Then get the Rectangular Marquee Tool (M) from the Tools Panel. Hold down Alt/Option and drag your mouse onto the bottom part of the selection, which should reduce our selection to just the shape of our first button.

Make the Buttons/Menu Items

After that, fill that selected area with black (#000000).

Make the Buttons/Menu Items

Give this layer a Gradient Overlay using the following settings.

Make the Buttons/Menu Items

Make the Buttons/Menu Items

After that, lower the "Top" layer’s Opacity to 15%.

Make the Buttons/Menu Items

Now we will create the other buttons, starting with the "About me" button. Create a new layer (Shift + Ctrl/Cmd + N) under the "Top" layer and name it "About me."

Just like before, make sure your Foreground Color is set to black (#000000), then place a selection around the content of the "Body" layer by holding Ctrl/Cmd and then clicking on the "Body" layer. Afterwards, choose the Rectangular Marquee Tool (M), press down Alt/Option, and then deselect the top and bottom areas of the current selection.

Make the Buttons/Menu Items

Fill the selected area with the Foreground Color (which should be black) using this handy shortcut: Alt/Option + Backspace.

Make the Buttons/Menu Items

After that, apply the same style as the one used for "Top" layer. Just right-click on the "Top" layer in the Layers Panel and then choose Copy Layer Style in the menu that appears, click on the "About me" layer to make it the active layer, right-click on it, and then choose Paste Layer Style.

Make the Buttons/Menu Items

Create more buttons by copying the "About me" button layer several times. Name the button layers as follows: "Web Design," "Writing," "Graphic Design," "Photography," and "Contact me." Of course, depending on what you’re doing, you might want to rename these buttons to something else.

Make the Buttons/Menu Items

Step 7: Place the Text

Now minimize the "Buttons" layer group by clicking on the small triangle next to the group’s name in the Layers Panel. This makes our Layers Panel, which by now has a lot of layers, easier to work with.

Create a new layer group named "Text" above the "Buttons" layer group. This is where all of our text layers will go.

Set your Foreground Color to white (#ffffff) then choose the Horizontal Type Tool (T).

In the Options Bar, set up your Type Tool options such that it is using the Tahoma (Bold) font with a font size of 6.4pt and using an anti-aliasing method of Crisp.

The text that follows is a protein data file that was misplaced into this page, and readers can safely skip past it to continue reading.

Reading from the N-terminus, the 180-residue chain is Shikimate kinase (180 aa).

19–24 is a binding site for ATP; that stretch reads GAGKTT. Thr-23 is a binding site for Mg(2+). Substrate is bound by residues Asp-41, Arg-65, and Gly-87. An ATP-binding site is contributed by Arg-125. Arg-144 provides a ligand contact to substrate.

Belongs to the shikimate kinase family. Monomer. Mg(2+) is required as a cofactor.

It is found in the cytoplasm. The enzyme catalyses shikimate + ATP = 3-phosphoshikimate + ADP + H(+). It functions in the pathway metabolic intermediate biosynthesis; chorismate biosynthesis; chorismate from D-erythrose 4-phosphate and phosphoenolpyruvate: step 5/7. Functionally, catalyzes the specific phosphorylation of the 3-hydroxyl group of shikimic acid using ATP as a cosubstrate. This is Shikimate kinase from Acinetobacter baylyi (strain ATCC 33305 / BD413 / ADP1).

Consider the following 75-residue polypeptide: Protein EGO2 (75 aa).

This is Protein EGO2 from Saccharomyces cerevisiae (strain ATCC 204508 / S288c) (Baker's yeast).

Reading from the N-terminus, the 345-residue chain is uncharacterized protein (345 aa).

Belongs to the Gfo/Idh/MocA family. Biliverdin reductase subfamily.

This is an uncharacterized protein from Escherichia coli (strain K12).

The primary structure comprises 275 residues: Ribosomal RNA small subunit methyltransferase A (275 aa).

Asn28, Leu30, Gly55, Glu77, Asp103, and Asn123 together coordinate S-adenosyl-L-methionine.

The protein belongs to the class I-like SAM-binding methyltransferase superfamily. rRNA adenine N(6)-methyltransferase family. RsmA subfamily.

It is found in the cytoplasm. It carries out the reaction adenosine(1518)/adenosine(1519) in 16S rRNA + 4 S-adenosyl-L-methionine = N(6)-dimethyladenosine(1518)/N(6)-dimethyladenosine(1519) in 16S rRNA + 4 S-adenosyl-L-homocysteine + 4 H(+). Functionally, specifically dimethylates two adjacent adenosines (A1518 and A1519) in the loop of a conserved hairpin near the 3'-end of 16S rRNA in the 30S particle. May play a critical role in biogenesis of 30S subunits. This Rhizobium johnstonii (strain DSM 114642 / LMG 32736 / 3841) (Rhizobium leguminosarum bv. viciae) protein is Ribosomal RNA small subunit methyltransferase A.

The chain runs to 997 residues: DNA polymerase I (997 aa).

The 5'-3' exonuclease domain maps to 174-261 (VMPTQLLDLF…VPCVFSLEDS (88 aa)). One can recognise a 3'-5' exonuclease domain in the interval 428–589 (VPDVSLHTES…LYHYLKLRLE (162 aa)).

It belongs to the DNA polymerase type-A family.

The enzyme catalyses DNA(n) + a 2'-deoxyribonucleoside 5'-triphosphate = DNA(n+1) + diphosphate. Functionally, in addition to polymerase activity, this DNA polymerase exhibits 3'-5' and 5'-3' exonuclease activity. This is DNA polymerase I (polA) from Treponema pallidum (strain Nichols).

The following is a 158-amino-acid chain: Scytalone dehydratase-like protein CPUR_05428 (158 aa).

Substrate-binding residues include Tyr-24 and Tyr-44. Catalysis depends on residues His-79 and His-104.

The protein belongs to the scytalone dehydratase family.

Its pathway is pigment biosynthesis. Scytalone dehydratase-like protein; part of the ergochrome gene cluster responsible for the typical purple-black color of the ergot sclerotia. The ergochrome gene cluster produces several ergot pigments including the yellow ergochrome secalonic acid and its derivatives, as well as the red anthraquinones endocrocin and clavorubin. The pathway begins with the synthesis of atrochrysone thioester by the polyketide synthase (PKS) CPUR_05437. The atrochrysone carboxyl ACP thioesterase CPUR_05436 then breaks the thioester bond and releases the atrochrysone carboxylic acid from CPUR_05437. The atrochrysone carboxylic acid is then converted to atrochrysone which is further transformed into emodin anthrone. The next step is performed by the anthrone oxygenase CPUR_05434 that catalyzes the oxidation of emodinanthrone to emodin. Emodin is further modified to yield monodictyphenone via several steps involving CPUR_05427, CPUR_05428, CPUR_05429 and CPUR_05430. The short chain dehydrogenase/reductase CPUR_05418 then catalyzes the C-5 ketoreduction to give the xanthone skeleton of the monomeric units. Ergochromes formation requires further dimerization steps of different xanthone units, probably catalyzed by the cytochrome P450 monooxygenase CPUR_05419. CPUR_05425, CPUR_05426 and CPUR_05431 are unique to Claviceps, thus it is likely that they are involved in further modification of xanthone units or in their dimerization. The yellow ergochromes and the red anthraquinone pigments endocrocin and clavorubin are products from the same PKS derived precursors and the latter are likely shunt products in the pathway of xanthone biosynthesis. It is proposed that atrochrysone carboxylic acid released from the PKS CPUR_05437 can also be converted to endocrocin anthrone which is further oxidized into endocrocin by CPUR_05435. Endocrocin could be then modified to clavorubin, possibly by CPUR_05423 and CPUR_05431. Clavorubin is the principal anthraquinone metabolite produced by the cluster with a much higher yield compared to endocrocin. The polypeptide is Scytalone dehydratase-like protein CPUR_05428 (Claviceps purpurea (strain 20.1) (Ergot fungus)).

At the dead center of the "Top" button, write your name or site name. Below, you can see that I just used my own name for the text of the "Top" button.

Make the Buttons/Menu Items

After that, go to Layer > Layer Style > Blending Options to open the Layer Style dialog window. We will give our text layer a Drop Shadow, an Inner Shadow, and a Gradient Overlay.

Drop Shadow

Make the Buttons/Menu Items

Inner Shadow

Make the Buttons/Menu Items

Gradient Overlay

Make the Buttons/Menu Items

Here’s what our text looks like now.

Make the Buttons/Menu Items

Then just duplicate this text layer (Ctrl/Cmd + J) and modify their text for the other buttons. Align them to the third vertical guide from the left.

Make the Buttons/Menu Items

Step 8: Place the Icons

We are done with the text, now it’s time to download the Free iphone toolbar icons and unzip the contents. For this design, I have used these 6 files from the icon set:

  • icon_user.png
  • icon_smile_face.png
  • icon_pencil.png
  • icon_blog.png
  • icon_favorities.png
  • icon_post.png

Make the Buttons/Menu Items

Place those PNG files in a new layer group called "Icons."

Align the icons to the second vertical guide from the left.

Make sure you don’t forget to organize your layers by renaming the icon layers to "About Me," "Web Design," "Writing," etc.

Make the Buttons/Menu Items

That’s it. We’re done!

Tutorial Summary

Congratulations — we have finished our simple and slick accordion menu! We used a wood texture and processed and styled it to create a dark and detailed background for our accordion menu. We also used basic tools and techniques to draw and stylize our design elements. I hope that you understood all the steps and actions used in creating this work, and if not, we are here to help so just drop your questions in the comments below. I’d also like to hear your opinion about this tutorial and final result.

Download Source Files

  • Well, this is original! It makes you force yourself to get to the ultimate essence of what you have to say and show! This no BS-approach is something I can really relate to… However; It’s really hard to actually show something like a portfolio through this way, that’s why I won’t use this for my site :'(

  • Nice tutorial, helpful for beginner..

  • I hope that at the very least though you can learn some techniques (layer style, laying out, guides, etc.) for other design elements.

  • Straight-forward but a nice result. Good use of guides and textured background, and I like the icons as well. Nice work!

  • Nice work Tomas and nice result. Very well explained!

  • Where’s the accordion menu aspect of this design? All I see is a list of links, yet there is no collapsible menu items.